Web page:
When an electric current at a moderate voltage is passed through two carbon rods, considerable heat is developed at the point of contact. Now if the carbon rods are separated a short distance a flaming arc will be drawn out. The act of making contact between the two carbons is necessary to start the arc and is called 'striking the arc'. When contact first occurs, a high current flows through the carbons. The high current produces heat which vaporizes the soft center of the positive carbon. This vapor acts as a conductor for the current as the carbons are drawn apart and will keep the current flowing until the distance between the carbons becomes too great. As the distance between the carbons increases the resistance of the arc circuit increases. The carbon vapor concentrates as a small ball in a depression in the positive carbon. This depression is called the 'crater'. This ball of flaming gas in the crater is intensely luminous and is located at the focus of the reflector. The reflector thus projects the light from the arc crater into a beam of light, just as the reflector in your automobile projects the light from the lamp filament into a light beam. High intensity arcs work on the same principle as low intensity types except that the current is increased and the diameter of the carbon decreased, to obtain a more brilliant and concentrated source of light.


The carbon lamp was designed for operation in series with rheostat (which was mounted below deck) from a d-c source of 105 to 125 volts.

The arc current had to be adjusted for 75 to 80 amperes with 65 to 70 volts across the arc. One set of carbons would burn approximately 1 ž hours.

Note to buyer


  • The location of any Lot is indicated with the specific lot number. Specific address details will be provided upon request and to the successful bidder / Buyer.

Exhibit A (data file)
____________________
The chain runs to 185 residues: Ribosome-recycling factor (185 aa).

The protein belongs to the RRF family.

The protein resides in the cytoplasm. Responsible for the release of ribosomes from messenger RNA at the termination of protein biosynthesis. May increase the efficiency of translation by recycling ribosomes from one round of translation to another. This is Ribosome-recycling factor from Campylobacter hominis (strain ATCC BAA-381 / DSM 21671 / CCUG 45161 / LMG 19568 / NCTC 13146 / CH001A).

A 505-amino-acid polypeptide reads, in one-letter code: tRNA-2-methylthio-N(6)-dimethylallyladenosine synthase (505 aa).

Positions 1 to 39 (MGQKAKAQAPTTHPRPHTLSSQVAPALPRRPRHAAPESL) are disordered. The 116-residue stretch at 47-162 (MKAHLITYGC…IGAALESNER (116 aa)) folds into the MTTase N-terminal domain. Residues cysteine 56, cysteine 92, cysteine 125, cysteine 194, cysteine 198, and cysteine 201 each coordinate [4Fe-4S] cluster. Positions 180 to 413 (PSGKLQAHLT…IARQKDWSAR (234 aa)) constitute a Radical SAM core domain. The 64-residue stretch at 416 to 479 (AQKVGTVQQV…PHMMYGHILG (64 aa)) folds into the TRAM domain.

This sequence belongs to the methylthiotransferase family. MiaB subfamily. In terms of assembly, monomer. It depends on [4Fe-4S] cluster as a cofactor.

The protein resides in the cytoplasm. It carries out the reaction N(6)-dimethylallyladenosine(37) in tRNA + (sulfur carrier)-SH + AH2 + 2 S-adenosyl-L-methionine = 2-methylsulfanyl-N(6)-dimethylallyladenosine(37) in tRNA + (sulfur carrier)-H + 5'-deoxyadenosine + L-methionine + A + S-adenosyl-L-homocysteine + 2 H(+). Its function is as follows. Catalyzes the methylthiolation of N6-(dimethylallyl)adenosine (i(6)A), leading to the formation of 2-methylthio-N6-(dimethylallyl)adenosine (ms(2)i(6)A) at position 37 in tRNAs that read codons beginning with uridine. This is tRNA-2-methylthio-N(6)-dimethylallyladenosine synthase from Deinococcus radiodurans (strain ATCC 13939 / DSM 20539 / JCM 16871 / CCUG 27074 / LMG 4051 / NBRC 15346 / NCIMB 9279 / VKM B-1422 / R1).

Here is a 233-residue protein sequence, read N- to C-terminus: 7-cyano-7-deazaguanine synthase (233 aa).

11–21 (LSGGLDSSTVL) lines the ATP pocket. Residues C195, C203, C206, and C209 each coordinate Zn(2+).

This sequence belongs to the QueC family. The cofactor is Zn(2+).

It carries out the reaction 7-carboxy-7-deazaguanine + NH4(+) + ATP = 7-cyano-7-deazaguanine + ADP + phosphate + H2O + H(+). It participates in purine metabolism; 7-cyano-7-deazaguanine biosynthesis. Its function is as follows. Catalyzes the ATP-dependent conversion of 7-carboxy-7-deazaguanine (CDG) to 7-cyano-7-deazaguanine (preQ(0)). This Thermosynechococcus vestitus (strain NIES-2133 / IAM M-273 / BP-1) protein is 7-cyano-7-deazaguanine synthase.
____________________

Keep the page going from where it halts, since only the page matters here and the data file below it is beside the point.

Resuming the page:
• Viewing days are available for this lot. Check the viewing days page for specific information about time, dates, location and conditions.

  • Given the fact that these are often very special items whose condition, no matter how hard we try, cannot always be described 100% completely, we really recommend that you make use of this.


  • Bidding Open: Friday April 19 2024 00:00 CET (Dutch American Friendship Day),

  • Bidding Ends:

    • Saturday April 20 2024 (Part 1 vehicles)


  • Amsterdam NL (CET): 06:00 PM (18:00)

  • London: 05:00 PM (17:00)

  • New York USA: 12:00 AM (12:00)

  • Sydney AUS: 04:00 AM (04:00),next day


  • On all lots a buyer’s premium of 16,5% of the hammer price is charged. Over this buyer’s premium a 21% sales tax (VAT) will be applicable.


  • The batches of spare parts, various accessories and militaria are sold in as-is condition and delivered without any guarantee of functioning.


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  • If required and applicable (fire)arms can be made inoperable or permanently disabled by BAIV in The Netherlands as being a licensed Arms & Weapons Dealer Registration Nr. NL20191618779. In this case all relevant cost will be charged to the Buyer in addition and have to be paid in advance in full. Collection by appointment only!


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  • Due to our participation in the commemorations of D-DAY in Normandy France collection of all lots is scheduled for the period June 17 till 28 2024. However, for buyers who want to participate with their purchased lot at the 80th Anniversary Commemorations in Normandy this can of course be deviated from. In such a case please let us know soonest.
    import and export

  • Depending on the destination and content of the Lot the Buyer shall obtain an International Import Certificate / End User Certificate. Some of the items listed in the auction may require special licenses or permits or existing documents must be prepared for export. If this is relevant, Tracks & Trade will take care of this. The applicable costs will be charged to the successful bidder. Please email [email protected] if you have any questions or concerns. No item will be allowed to be collected without 100% of all legal requirements being fulfilled.